Mackinac Island sits in the Straights of Mackinac. You can only arrive there by boat. We took the Hydro-Jet Ferry.
It took us under the Mackinac Bridge:
The island has been a popular tourist get-a-way since the 1840’s. Before that, it was a major trading post between the Indians and European settlers. At that time the only means of transportation on the island was the horse and wagon. By the 1900’s the fur trade subsided, and tourism became the main form of revenue. With the advent of the horseless carriage the residents passed a law that these new fangled devises would not be allowed on the island. Hence, with the exception of a firetruck, ambulance, and police car, there are no motor vehicles on Mackinac Island.
Main street is lined with tourist traps and restaurants. We took a buggy ride for a different view.
Most of the island is preserved forest, part of the State Park
The main attraction of the island is the Fort. Dismantled by the British piece by piece from Mackinaw City, it was reassembled and enhanced on the island, which provided a better defense from the American rebel gunboats.
It has a commanding view:
No battles took place on the island during the Revolution. At the conclusion of the war, the new United States received all of the British occupied land, including this fort. However, at the end of the rebellion, the continental soldiers left the army to return to their farms. This left an army of only about 50 men, not enough to send a detachment all the way up to the Great Lakes. As a result, even though the fort now belong to the US, the British remained here for another 18 years, until 1796, when Colonial soldiers arrived. The British moved only a short distance away, as they had other forts across the lakes in Canada. There again, this fort was used mostly for trading with the Indians.
As you know, the peace between England and the United States was short lived with the beginning of the War of 1812. However, no one informed the American Commander of Fort Mackinac that the war had begun. (I don’t know why they just didn’t call him.)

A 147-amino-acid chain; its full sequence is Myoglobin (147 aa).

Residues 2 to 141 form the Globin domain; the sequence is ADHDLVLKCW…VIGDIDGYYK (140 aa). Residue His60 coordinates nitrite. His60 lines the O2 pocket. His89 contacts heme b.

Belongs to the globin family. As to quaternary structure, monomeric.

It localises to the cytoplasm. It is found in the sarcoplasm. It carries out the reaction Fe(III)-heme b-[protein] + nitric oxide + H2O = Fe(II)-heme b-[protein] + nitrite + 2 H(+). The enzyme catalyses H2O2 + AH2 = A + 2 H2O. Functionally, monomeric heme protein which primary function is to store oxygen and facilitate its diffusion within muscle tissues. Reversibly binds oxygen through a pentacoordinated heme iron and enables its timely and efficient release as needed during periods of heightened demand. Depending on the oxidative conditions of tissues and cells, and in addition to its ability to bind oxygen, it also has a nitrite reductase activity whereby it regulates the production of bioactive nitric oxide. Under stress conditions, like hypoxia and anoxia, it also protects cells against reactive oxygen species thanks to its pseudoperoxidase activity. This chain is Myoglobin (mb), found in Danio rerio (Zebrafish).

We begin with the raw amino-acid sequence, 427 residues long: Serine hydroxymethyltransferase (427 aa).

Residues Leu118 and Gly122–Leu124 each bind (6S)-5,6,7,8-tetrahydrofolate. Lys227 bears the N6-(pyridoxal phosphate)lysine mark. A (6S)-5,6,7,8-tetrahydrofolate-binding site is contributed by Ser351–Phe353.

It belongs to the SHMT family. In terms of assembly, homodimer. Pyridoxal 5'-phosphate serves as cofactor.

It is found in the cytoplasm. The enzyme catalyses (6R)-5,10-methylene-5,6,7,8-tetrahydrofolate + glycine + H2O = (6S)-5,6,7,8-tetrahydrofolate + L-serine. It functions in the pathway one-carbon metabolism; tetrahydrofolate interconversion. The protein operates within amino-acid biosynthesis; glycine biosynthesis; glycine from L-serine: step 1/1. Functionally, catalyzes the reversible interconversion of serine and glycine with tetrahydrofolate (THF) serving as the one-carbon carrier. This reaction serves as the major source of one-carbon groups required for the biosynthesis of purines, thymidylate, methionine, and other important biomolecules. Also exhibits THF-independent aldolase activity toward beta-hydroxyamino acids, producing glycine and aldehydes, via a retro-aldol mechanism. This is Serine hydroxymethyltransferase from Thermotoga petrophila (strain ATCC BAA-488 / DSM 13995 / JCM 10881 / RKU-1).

During the night, the British sailed down the lake, came ashore on Mackinac Island, went to the rear of the fort with their cannons poised. At sunrise, the British Commander knocked on the fort door and inquired if the Americans wanted to defend the fort. The American Commander, seeing he was vastly outnumbered, plus his cannons were facing the wrong direction, determined that discretion is the better part of valor and surrendered the fort.
This, therefore, was the first land engagement of the War of 1812. Once during the war the Americans tried to retake the fort, but were unsuccessful. At the conclusion of the war the fort, again, was returned to the United States. The Island became a National Park, the second after Yellowstone. At the request of the State of Michigan, the Island was turned over to them and became Michigan’s first State Park.
The park hosts interpreters to tell you the history of the fort and life of the soldier and his family.
They had a cannon firing demonstration.
And that is how we spent the day.
I leave you with this thought:
We have now been traveling over 4 months and each day brings a new challenge. Today’s challenge is wind. On our way up to Mackinaw City there were numerous billboards about the Mackinac Bridge. Some of them warned you that the bridge was subject to high winds and use caution. Some informed you that if you were uncomfortable driving the bridge that you could have their driver drive you across at no charge.
With all these signs posted, would you be concerned driving a 40 ft. long 13 ft. high trailer? Your darn right. However, the entire time up to tonight there were no winds, and therefore no concerns. Tonight things changed. As I write this it is raining with high winds. We are scheduled to leave tomorrow morning with reservations on the Upper Peninsula. I am sure I will sleep good tonight. However, if there are no further posts, you know we went into the drink and didn’t make it.